|Is Gary Davis' policy shift on the city's SOI application meant to appease defecting voters?|
When President Obama won in 2008 much was made of the number of small donations he received from "regular" people. While the money undoubtedly helped, no campaign striving for big money be it for the Presidency or Mayor of Elk Grove can make it alone on small donors.
Small donors might be the face put forward by candidates, but the backbone and heart are big donors.
For President Obama the fact he received millions in small donations not only helped build up his war chest, it had other more oblique benefits. For one it provided a narrative that he is "of the people."
More importantly, if a Presidential candidate can show they have hundreds of thousands of small donors, it helps masks and deflect criticism about the influence of big donors. While running for the Presidency and the Mayor of Elk Grove are vastly different, a few campaign principles are constants.
In the last several days mayoral candidates and Elk Grove City Council Members Sophia Scherman and Gary Davis have sent Email blasts seeking small donations. So what is at play here?
For Scherman the solicitations might be nothing more than a genuine need to seek funds. Entering the race late, Scherman, never a prolific fundraiser compared to her counterparts on the city council, may really need every dollar from every possible donor.
After her unsuccessful Assembly run and late entry, Republican endorsements have gone to Jerry Braxmeyer. With those endorsements the money that might have flowed to Scherman might be going to Braxmeyer.
For Davis, there are a couple different things at play.
First, does Davis really need a couple hundred donations of $5 each? Considering Davis started the third quarter with $104,367 in his mayoral account, will another $2,000 from small donors be as time and administratively efficient when a candidates can easily get $2,500 donations from developers like Gil Moore or unions like Pipefitters Local 447 over some wine and hors d'oeuvres?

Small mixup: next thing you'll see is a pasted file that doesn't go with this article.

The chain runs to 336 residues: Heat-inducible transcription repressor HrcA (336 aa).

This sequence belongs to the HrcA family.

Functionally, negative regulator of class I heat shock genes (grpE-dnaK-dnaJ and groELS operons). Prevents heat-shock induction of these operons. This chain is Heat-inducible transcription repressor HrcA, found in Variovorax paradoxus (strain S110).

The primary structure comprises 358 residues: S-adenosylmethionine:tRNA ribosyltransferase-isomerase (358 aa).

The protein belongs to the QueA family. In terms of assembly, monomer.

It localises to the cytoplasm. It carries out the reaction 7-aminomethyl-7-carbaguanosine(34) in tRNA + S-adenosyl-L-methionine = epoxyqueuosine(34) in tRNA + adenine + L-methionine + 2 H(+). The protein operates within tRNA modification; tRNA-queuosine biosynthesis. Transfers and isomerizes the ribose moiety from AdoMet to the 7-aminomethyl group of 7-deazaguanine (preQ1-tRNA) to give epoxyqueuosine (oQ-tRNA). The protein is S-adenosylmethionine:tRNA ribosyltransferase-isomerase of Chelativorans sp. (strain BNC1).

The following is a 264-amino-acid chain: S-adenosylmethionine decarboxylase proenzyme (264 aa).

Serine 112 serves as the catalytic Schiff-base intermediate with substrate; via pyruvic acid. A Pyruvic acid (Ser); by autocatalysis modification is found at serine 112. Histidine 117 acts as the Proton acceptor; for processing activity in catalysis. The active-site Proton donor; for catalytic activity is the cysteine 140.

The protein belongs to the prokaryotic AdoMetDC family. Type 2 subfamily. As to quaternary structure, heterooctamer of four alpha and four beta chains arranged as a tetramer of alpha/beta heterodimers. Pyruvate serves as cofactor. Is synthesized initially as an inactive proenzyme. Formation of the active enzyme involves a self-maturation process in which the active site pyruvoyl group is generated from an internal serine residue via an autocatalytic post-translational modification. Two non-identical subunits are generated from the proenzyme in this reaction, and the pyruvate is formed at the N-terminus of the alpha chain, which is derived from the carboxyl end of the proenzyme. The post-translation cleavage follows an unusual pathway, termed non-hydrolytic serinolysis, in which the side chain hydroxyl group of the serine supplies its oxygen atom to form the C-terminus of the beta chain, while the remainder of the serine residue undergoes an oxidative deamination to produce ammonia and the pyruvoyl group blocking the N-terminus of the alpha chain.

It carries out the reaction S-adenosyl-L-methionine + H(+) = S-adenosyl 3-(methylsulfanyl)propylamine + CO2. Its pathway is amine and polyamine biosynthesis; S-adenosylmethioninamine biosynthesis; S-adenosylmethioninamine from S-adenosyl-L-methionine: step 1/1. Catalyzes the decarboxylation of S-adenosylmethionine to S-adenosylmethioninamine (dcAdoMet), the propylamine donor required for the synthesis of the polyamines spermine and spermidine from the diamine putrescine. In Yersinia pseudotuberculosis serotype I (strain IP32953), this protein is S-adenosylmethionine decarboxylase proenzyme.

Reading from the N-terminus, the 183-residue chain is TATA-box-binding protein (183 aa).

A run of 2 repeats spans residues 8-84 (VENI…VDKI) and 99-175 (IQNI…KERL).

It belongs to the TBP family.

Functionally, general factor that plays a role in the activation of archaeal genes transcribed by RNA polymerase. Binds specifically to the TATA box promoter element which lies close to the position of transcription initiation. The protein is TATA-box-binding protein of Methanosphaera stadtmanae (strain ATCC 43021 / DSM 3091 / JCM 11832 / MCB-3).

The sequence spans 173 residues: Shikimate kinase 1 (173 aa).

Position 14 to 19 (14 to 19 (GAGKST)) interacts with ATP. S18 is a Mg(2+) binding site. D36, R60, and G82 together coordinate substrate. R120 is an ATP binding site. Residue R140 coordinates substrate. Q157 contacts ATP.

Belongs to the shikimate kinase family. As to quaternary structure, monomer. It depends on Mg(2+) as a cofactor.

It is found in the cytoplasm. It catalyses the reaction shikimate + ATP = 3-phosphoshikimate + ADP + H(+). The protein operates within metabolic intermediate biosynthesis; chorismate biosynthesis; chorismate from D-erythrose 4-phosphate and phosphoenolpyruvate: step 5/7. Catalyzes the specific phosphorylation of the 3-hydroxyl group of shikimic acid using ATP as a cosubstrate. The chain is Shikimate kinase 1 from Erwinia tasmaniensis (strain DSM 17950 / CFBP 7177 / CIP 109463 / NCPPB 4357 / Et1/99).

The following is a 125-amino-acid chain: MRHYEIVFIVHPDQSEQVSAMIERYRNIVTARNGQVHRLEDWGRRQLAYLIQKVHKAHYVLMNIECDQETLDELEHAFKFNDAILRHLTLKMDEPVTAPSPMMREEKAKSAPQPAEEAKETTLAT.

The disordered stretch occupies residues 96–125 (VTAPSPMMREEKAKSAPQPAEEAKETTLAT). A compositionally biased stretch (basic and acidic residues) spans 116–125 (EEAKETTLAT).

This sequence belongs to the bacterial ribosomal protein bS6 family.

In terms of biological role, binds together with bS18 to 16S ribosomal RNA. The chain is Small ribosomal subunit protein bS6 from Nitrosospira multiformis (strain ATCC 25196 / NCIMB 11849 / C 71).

What is more likely in play here is good old-fashion spin. When Form 460's are filed later this week, Davis, or any other candidate, can say "over 50 percent of my donors were private citizens who made donations of less than $50" or something to that effect.
While such statements might be factually correct, they act as a masking agent for the fact that say, 75 percent of the money came from 10 percent of donors, or whatever the number turns out to be. The fact is major donors have been the backbone and heart of Davis' campaign financing mechanism since winning his council seat in 2006.
For Davis there is one other thing thing at play. In his Email blast Davis has stressed the ever popular grassroots theme.
Could this be a reaction to the entry of Lynn Wheat into the race? Wheat, who is not accepting donations, is by all appearances running a scrappy low-budget grassroots campaign.
In a six way race anything can happen and while Wheat is unlikely to siphon significant numbers of votes from Braxmeyer or Scherman supporters, her most likely pool of voters will come from Davis' base and thus providing Braxmeyer or Scherman an opening. If Wheat wasn't in the race, those voters who are concerned about environmental issues and more specifically, as a recent poll revealed, the city's unpopular sphere of influence (SOI) application that seeks to annex 8,000 acres, would probably default to Davis.
Indeed, Davis told the Sacramento Bee's editorial board while securing their endorsement that he is in talks with SACOG to scale back the SOI. Had Wheat, who has made dropping the SOI one of her campaign's cornerstones, not entered the race would Davis be willing to alienate, at least until after the election, his base of developer and union benefactors?
For Davis, scaling back the SOI could appease some potential defecting voters and of course at least three votes would be needed to either drop or scale back the SOI. Given the current council, dropping or even scaling back the SOI is unlikely so for Davis, there would be no danger of that happening and he would be able to reassure his developer and union donors with a wink and nod.
Only time will tell if Davis' new found support of scaling back the SOI is genuine or just his reaction to the threat Wheat's candidacy presents to his voter base. As for how the number of small donors that either Davis or Scherman receive will be spun by their campaigns, we will have a better idea later this week.